No. 11, Poruthota Road, Ettukala, Negombo
Open 9 AM–11 PM
The King Coconut has a tropical vibe with its roof dotted with coconut fronds and bamboo fences all round. It's also very chilled out, with a great view of the sea and the wind whipping around.
Note that this is a temporary location as they open a bigger one.
When you think of Negombo, the first image that (most probably) pops into your mind is that of the sun, the sand, and the sea.
Staying true to the whole tropical vibe of palm trees and nice beaches, King Coconut is one of the many restaurants that line the Negombo beach. It offers you a meal with a sea view to boot. We were told that it's also the oldest restaurant in town (at
35 30 years old), but this was mentioned by one of the chatty proprietors there, so I'm not sure if he was exaggerating or not. Either way, for something that's been around so long, they haven't really learnt how to whip up great food. Oops.
Let's get this out right at the beginning — the service is not great. We were given a warm welcome at the entrance and guided to the table, and then asked if we were Sri Lankan. When we said yes, the man nodded nicely and then disappeared and was never to be seen again. None of the other servers came our way either, and also refused to look in our direction. My friend and I are both really skinny, so it's probable that they never saw us sitting there in the first place. Yeah, right.
Twenty minutes and many failed attempts at making eye contact later, I finally managed to flag a waiter down. He ambled over, and then had a hard time taking down our order. Sometimes, I wonder if the people who work in restaurants are actually aware of what they have on offer at their respective establishments. This minor obstacle was overcome by opening up the menu card and pointing to what we wanted. I like to think it helped, since we got our food another 20-30 minutes later.
The ambience is nice and relaxed, although that has a lot to do with the whole chilled-out beach setup. There's a mix of cultures within the restaurant with flags of at least five different countries strung around, and large, orange, Chinese lanterns hanging from the ceiling.
The food is a bit on the pricey side, with rice dishes going at Rs. 900 and above, and pizzas at Rs. 1,100 upwards (except the veggie pizza, which costs Rs. 850).
We went for a Sweet Corn Crab Soup (Rs. 400), Prawns Provencal with Yellow Rice (Rs. 1,000), Cheese Garlic Toast (Rs. 450), and a drink, the Minchi Lemon (Rs. 300).
The Minchi Lemon had a nice tangy taste to it. The lemony flavour came out quite strongly, but the mint was more of a subtle after-taste. It also came in an enormous glass, which made it pretty much a meal in itself. The drink was an interesting colour — a really thick, dark green that I'd even call murky. Goodness knows how it got to be that shade, because there really wasn't that much mint blended in there.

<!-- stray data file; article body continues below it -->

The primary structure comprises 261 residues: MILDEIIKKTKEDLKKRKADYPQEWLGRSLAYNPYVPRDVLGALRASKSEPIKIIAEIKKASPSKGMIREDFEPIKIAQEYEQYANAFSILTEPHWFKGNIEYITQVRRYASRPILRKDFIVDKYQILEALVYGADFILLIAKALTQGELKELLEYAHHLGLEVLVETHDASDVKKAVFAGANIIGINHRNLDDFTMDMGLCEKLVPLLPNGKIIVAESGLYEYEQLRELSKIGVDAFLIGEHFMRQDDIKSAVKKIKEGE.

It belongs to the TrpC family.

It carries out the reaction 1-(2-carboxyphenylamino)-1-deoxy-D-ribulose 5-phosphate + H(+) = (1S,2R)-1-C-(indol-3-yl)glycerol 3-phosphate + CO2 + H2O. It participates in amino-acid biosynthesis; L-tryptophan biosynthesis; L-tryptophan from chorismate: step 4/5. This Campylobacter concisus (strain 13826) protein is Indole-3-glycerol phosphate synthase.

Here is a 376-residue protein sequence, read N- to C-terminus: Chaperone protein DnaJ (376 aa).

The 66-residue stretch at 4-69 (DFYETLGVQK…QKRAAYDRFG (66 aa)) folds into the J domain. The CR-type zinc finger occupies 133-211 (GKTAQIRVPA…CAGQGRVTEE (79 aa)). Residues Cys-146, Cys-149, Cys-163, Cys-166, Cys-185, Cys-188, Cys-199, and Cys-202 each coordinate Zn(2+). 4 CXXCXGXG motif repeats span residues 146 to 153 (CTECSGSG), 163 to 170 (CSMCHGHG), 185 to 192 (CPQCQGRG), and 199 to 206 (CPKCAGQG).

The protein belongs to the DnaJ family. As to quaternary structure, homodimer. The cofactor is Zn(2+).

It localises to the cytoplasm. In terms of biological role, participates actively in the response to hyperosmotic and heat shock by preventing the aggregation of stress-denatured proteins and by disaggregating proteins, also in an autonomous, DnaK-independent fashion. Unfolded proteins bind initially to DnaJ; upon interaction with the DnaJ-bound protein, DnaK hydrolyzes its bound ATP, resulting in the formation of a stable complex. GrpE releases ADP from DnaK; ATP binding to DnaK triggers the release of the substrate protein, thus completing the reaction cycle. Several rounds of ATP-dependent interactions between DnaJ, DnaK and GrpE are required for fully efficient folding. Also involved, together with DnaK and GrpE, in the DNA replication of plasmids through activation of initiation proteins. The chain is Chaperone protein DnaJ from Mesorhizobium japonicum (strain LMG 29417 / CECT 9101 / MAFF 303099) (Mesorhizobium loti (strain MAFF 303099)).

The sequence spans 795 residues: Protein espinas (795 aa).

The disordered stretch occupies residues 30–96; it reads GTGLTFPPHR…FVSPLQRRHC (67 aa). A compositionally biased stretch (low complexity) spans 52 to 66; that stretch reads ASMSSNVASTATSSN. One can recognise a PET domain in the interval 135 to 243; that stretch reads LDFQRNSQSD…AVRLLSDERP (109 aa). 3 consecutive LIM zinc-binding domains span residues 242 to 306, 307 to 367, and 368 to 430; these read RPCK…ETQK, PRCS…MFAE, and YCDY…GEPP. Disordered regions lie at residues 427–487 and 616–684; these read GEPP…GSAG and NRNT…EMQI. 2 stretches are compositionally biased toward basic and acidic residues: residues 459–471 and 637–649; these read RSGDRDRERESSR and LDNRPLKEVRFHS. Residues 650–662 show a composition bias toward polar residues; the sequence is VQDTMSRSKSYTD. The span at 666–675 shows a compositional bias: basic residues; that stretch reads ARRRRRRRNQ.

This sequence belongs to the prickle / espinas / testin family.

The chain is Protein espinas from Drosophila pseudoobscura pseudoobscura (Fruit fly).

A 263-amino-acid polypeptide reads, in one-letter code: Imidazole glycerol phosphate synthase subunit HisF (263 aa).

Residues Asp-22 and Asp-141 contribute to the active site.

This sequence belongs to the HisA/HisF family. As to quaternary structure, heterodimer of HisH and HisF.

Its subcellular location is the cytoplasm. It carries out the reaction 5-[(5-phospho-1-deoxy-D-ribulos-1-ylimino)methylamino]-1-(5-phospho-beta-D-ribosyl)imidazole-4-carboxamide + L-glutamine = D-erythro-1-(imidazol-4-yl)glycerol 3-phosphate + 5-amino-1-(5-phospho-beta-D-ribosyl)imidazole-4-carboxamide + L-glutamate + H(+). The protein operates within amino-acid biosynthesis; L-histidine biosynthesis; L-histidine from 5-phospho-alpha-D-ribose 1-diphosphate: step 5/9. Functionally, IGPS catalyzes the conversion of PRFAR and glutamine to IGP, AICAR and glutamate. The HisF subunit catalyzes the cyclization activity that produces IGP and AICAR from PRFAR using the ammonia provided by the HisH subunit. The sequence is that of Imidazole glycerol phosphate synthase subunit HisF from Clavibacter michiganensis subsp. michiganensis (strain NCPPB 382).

The Sweet Corn Crab soup was yum. Unlike the mint in the Minchi Lemon, there was plenty of corn and crab in this. We got enough and more with each spoonful. The texture and taste was similar to that of chicken corn soup. However, it lacked garnish and, in my opinion, a dash of salt would have done wonders.
The Cheese Garlic Toast was basically sliced bread topped with lots of cheese. It was amazing to behold and meh to taste. There was plenty of cheese, and the garlicky flavour came out strongly, but the dish was cold and the bread was moist. I'm not sure if that's a good thing or a bad thing when you order toast, given that toast is supposed to generally be, well, toasty. The dish is nice to look at though. You can feast your eyes on it, if nothing else.
And finally, the Prawns Provencal. Before I begin to describe it, let's take a good look at it. Those luscious prawns, the yellow rice. The portion large enough to feed two.
"Oh my," one would say, "Look at those prawns. Such a LOT of them! And that rice, mmm, so good. I can't WAIT to try it out!"
I'm assuming that's what you'd say because it was almost exactly my reaction.
But boy oh boy, weren't we way off the mark.
I know that Prawns Provencal is a dish in which the prawns go hand-in-hand with tomato sauce. But in this case, it seemed like the tomato sauce had invaded, killed, and discarded the prawns entirely. That's all you could taste in it — tomato sauce. The prawns themselves were quite bland, and that's a huge pity because they were plentiful and really soft. The tomato sauce was thick and tasted like it was straight out of a tin. It was a tad bit like drinking ketchup. To be honest, the prawns weren't flavourless — you got a fishy odour when biting into them, but not one that was appetising.
The rice wasn't anything to write home about either, so we'll just skip that part. ("Quite bad," was one comment I got, "Tastes like it was made in a hurry.")
Overall, what an absolute waste.
I know this review comes off as really harsh. But, to use a cliché, the truth hurts. It's not that great a place, and except for the soup, the food is quite bland. And if you're a local, the service is pretty callous. On the flip side, you get superpowers and turn invisible for while, so yeah.
OH, P.S: There are plenty of hawkers lining the bamboo fences that demarcate the restaurant's border, and they're quite nice if you know how to deal with them. We met an interesting gypsy and got to meet Barbara, his python.
P.P.S: There's also a completely randomly placed statue of a T-rex at the entrance.
As you go north along the Puttalam-Colombo highway, keep to your left and turn to Porutota Road. Drive along Porutota Road until you pass the Jetwing Ayurveda Pavilions. You'll find the King Coconut Family Restaurant a few metres away, on your left.
So Mirissa's got their own Beach Wadiya (though not…
La Langousterie is a beachside restaurant in Mount Lavinia that's…